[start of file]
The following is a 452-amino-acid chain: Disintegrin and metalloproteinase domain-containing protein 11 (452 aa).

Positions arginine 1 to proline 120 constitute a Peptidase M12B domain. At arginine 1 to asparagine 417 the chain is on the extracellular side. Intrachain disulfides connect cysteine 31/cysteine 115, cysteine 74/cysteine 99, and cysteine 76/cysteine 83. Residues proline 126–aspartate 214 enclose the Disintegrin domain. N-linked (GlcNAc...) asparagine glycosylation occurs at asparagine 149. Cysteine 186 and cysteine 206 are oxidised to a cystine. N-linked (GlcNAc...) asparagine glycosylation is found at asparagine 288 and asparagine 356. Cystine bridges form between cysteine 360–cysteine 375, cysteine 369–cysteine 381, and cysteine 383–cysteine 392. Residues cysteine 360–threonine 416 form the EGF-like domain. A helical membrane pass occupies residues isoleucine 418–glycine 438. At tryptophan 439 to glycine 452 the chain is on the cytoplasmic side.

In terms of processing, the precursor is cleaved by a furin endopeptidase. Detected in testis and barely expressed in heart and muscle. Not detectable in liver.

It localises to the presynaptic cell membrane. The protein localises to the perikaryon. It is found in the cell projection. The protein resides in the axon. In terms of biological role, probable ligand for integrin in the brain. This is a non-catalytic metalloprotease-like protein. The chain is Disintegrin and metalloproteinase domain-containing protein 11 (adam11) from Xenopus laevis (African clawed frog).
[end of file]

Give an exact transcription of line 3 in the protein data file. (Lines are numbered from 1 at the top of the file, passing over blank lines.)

In terms of processing, the precursor is cleaved by a furin endopeptidase. Detected in testis and barely expressed in heart and muscle. Not detectable in liver.